More Financial Reform, Less Financial Security

If you liked Obama's takeover of health care, then you'll love the even more convoluted and poorly-understood so-called financial "reform" bill being resisted by the GOP with daily filibuster votes.

The financial reform legislation spearheaded by Senate Banking Committee chairman Christopher Dodd (D-CT) is as encompassing as the health care legislation, but we the people have been given too little time for gestation. 

While the debate rages in the Senate, most pundits and politicians tell us that "everyone knows we need financial reform," but a new Gallup poll shows that the issue is divisive. When respondents were asked on April 17 and 18 if they support giving "the federal government new powers to regulate large banks and major financial institutions," 46% were in favor and 43% were opposed (72% of Democrats were in favor while only 22% of Republicans were in favor).

What does the financial reform entail? To glean out the bullet points from the proposed 1,136-page Financial Regulation bill, we might turn to a recent speech by the president. Given on April 22 at Cooper Union in NYC, President Obama outlined the four key elements in the financial regulation bill:

1. Through the Volcker Rule, "It places some limits on the size of banks and the kinds of risks that banking institutions can take."

2."... ensure[s] that financial products like standardized derivatives are traded out in the open, in the full view of businesses, investors, and those charged with oversight."

3. "... give[s] consumers more protection and more power in our financial system. ...With a dedicated agency setting ground rules ..."


4. "The SEC [Securities and Exchange Commission] will have the authority to give shareholders more say in corporate elections."

Note the significant new responsibility that the government delegates to itself: to manage the size of banks, to regulate types of investments, to create a new government agency, and to broaden the power of the SEC. All in the name of political buzzwords like "transparency" and "oversight."

In a breath, the currently considered Financial Reform Legislation attempts to address the underlying fragility of the financial markets exposed by the recent recession. The bill suggests that the impetus of the crisis was the web of counter-party risk woven by derivative trading, but the very financial risk that this bill attempts to address was exacerbated by the government in the first place.

The financial crisis of 2008/09 was magnified by the Commodities Futures modernization act of 2000 (CFMA) (H.R. 4541) that added regulation to all derivatives save "financial," creating a now-obvious loophole. This inclusive definition created a natural exodus by investment firms from regulated to unregulated derivatives (like the Collateralized Debt Obligations, or CDOs, we've heard so much about), exposing the system to a deep, linear risk.

Not only did the government unintentionally encourage the types of derivatives trading that have been blamed for the financial crisis through this the CFMA, but it also encouraged the "subprime meltdown" by keeping mortgage rates at historic lows for much of the decade, which it accomplished by forcing banks to lend to unqualified borrowers through the Community Reinvestment Act and by feverishly buying up mortgages from those same banks through quasi-government agencies Fannie Mae and Freddie Mac. It is seldom pointed out that if not for these interventions into the housing market by the government, most of the Wall Street bets would have paid off, and derivative investments (including CDOs) would likely have been the sound investment they were billed as.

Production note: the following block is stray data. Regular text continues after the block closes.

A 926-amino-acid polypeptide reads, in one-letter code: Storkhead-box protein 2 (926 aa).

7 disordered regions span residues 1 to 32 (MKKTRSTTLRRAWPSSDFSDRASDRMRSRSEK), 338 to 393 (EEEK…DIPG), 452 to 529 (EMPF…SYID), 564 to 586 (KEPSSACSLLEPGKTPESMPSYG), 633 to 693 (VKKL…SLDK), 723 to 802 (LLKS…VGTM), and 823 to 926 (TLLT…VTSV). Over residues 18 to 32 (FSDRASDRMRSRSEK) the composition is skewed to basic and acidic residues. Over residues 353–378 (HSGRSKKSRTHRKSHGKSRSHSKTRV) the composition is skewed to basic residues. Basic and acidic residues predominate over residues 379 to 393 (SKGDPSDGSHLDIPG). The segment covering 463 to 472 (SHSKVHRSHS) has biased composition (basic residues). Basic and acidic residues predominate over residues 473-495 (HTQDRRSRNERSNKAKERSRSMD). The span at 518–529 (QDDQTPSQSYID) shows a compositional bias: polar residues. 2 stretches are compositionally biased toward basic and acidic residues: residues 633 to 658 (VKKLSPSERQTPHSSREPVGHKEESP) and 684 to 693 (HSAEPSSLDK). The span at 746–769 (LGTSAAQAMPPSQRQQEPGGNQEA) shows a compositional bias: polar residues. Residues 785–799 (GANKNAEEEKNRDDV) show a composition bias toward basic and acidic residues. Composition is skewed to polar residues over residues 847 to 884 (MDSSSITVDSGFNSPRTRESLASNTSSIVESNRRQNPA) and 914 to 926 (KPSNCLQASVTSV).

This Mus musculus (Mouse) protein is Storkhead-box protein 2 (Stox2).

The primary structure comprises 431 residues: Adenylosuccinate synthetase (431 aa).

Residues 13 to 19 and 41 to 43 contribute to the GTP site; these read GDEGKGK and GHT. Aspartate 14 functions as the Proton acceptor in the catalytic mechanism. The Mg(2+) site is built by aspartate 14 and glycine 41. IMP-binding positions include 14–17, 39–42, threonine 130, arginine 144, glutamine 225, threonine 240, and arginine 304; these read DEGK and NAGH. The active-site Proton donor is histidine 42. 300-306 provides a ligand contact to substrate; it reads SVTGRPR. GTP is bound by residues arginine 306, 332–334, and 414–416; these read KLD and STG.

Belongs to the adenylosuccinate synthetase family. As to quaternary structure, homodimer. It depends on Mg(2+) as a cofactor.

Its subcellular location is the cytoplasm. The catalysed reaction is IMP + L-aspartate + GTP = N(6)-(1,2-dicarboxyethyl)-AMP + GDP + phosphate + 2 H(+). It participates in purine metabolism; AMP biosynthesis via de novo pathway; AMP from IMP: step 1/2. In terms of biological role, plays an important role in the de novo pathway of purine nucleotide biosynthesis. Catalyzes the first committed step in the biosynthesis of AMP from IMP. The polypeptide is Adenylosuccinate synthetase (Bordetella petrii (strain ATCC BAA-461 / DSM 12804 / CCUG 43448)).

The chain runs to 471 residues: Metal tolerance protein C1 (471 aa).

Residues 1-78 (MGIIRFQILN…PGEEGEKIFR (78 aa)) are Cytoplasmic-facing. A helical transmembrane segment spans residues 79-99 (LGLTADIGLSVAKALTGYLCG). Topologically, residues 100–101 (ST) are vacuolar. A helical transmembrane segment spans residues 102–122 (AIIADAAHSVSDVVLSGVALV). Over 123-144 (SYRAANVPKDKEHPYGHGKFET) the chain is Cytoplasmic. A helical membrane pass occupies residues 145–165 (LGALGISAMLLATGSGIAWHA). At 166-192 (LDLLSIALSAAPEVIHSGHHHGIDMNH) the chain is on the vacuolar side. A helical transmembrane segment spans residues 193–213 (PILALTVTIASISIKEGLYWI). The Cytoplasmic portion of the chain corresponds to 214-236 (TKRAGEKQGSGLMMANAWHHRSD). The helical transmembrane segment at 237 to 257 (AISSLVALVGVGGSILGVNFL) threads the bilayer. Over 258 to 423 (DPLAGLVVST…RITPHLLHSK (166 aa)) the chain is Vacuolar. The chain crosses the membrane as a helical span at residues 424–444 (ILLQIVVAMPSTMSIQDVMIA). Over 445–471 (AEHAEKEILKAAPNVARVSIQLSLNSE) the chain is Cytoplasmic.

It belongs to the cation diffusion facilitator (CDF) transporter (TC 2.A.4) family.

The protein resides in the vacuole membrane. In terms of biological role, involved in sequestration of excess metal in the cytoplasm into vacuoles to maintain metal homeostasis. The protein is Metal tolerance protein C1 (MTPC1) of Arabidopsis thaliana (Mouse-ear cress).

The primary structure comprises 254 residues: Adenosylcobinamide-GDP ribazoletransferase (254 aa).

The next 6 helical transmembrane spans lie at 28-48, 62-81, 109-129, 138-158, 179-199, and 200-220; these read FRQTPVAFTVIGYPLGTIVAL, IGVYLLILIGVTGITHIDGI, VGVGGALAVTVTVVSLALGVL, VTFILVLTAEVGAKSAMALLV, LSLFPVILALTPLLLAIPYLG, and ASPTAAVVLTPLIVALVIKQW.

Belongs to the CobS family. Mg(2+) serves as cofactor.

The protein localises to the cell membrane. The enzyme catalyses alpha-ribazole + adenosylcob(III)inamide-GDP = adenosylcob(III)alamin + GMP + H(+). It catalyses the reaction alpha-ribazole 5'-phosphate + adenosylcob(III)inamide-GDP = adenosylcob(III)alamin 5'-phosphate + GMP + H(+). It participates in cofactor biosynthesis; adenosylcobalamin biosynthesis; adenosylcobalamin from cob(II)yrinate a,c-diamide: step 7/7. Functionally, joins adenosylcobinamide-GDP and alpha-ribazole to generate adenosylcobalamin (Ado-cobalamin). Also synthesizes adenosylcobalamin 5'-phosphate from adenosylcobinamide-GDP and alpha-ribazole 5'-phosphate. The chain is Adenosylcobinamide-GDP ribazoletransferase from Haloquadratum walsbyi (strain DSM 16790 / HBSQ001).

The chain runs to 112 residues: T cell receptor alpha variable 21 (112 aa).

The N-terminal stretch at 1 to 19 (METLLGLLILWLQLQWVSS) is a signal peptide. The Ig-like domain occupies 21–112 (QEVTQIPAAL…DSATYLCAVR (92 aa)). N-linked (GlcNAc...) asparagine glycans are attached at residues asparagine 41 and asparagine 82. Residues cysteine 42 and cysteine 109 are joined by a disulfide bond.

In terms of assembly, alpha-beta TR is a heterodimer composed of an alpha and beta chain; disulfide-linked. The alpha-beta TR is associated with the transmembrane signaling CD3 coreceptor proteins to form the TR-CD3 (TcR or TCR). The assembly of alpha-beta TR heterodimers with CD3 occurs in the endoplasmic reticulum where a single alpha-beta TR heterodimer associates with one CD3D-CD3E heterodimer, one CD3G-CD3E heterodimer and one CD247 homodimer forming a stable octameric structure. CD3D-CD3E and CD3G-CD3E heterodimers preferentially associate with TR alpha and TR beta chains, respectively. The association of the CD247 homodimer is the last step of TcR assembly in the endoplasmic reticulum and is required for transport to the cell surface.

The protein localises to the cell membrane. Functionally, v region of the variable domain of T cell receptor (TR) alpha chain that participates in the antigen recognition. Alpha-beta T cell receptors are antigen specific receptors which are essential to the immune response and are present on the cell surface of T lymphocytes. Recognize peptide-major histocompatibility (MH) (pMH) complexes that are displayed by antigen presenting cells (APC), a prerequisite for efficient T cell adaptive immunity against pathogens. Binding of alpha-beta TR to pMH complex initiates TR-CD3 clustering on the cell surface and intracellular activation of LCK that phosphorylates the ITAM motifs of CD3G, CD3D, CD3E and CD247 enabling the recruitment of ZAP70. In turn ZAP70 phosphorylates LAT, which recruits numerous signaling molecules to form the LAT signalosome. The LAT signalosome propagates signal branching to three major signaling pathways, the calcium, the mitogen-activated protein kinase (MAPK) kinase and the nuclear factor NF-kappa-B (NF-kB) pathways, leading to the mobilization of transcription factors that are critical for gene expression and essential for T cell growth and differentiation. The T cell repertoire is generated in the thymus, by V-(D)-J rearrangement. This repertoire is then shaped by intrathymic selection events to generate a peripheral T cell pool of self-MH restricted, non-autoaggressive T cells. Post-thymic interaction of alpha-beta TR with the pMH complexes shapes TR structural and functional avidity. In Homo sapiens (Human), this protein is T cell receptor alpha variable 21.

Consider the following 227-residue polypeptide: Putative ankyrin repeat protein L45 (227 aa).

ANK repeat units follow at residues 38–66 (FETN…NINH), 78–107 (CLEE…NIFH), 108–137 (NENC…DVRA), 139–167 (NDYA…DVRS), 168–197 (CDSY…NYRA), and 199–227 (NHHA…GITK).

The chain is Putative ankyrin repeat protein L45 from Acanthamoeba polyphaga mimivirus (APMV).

But as it stands, "derivative" has become a boogieman term that is now synonymous with Wall Street greed and danger to Main Street. This uncertainty and fear creates the means by which sweeping regulation quickly roots.

Loosely, a derivative is a contract (often highly leveraged) between two or more parties that derives its price or value from a particular asset including stocks, bonds, commodities and almost anything else that can vary in price. Derivatives traditionally hedge against risk (such as increasing oil prices) but can also be used for speculation.

President Obama's Chief Economic advisor Austan Goolsbee was asked by Politico last week how he would explain a derivative to a layperson.

It's like betting on an NBA game. You could bet on the final score, or you could take a coupon from Taco Bell offering a free taco if the home team scores more than 100 points. That offer is a derivative.

This type of dumbing down is dangerous because it over simplifies a complex multi-trillion-dollar market and gives our politicians just enough information to feel educated. But for the most part, they are not bankers or economists and likely have a minimal understanding of advanced financial instruments -- an understanding augmented only in recent weeks. What they are sure of is that more regulation, more oversight, and more bureaus (other than the existing Securities and Exchange Commission and Commodity Futures Trading Commission already charged with regulation) will solve the problem. 

Their ignorance is alarming; responding to the failed vote in the Senate to advance the bill on Monday, President Obama said that "[this financial reform] will prevent a crisis like this from happening again[.]" 

In addition to this type of ignorance, there is a deeper concern with the financial regulation bill. Under the current legislation being considered, the government will have the capacity to intervene in what they call a "bailout" whenever they see fit, meaning not only at the request of a company. Worse, instead of needing congressional approval to intervene, as was the case in 2008, under the bill, the Treasury acts unilaterally. In other words, the government will have unprecedented power over private financial companies because like health insurance companies, they are deemed too vital to the nation.   

The year 2010 is on track to become the greatest for progressive government expansion on record...and it's only April.

Brenton Stransky is co-author of  The Young Conservative's Field Guide, which is recently available. He can be contacted through the website www.aHardRight.com.